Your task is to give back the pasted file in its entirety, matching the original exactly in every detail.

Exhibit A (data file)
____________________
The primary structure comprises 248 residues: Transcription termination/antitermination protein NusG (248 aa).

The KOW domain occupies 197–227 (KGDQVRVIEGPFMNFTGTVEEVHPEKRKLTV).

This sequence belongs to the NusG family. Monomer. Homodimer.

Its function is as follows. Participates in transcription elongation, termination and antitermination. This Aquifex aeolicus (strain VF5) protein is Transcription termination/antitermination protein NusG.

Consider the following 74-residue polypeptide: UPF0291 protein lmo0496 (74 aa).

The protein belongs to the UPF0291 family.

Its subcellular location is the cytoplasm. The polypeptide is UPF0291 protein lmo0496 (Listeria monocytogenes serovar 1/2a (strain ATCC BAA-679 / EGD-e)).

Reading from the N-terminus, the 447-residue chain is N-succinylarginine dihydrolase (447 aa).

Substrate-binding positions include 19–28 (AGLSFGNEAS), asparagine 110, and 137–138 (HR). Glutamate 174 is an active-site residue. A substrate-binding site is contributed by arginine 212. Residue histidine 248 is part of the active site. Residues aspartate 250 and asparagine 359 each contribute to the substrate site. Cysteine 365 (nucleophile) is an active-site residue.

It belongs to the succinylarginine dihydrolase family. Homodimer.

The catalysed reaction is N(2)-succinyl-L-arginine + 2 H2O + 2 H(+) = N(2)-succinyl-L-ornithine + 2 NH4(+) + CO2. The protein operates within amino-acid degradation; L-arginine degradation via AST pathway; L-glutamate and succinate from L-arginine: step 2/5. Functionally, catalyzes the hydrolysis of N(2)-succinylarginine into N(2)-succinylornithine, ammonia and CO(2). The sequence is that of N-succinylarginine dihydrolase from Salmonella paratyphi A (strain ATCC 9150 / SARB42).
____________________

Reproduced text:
The primary structure comprises 248 residues: Transcription termination/antitermination protein NusG (248 aa).

The KOW domain occupies 197–227 (KGDQVRVIEGPFMNFTGTVEEVHPEKRKLTV).

This sequence belongs to the NusG family. Monomer. Homodimer.

Its function is as follows. Participates in transcription elongation, termination and antitermination. This Aquifex aeolicus (strain VF5) protein is Transcription termination/antitermination protein NusG.

Consider the following 74-residue polypeptide: UPF0291 protein lmo0496 (74 aa).

The protein belongs to the UPF0291 family.

Its subcellular location is the cytoplasm. The polypeptide is UPF0291 protein lmo0496 (Listeria monocytogenes serovar 1/2a (strain ATCC BAA-679 / EGD-e)).

Reading from the N-terminus, the 447-residue chain is N-succinylarginine dihydrolase (447 aa).

Substrate-binding positions include 19–28 (AGLSFGNEAS), asparagine 110, and 137–138 (HR). Glutamate 174 is an active-site residue. A substrate-binding site is contributed by arginine 212. Residue histidine 248 is part of the active site. Residues aspartate 250 and asparagine 359 each contribute to the substrate site. Cysteine 365 (nucleophile) is an active-site residue.

It belongs to the succinylarginine dihydrolase family. Homodimer.

The catalysed reaction is N(2)-succinyl-L-arginine + 2 H2O + 2 H(+) = N(2)-succinyl-L-ornithine + 2 NH4(+) + CO2. The protein operates within amino-acid degradation; L-arginine degradation via AST pathway; L-glutamate and succinate from L-arginine: step 2/5. Functionally, catalyzes the hydrolysis of N(2)-succinylarginine into N(2)-succinylornithine, ammonia and CO(2). The sequence is that of N-succinylarginine dihydrolase from Salmonella paratyphi A (strain ATCC 9150 / SARB42).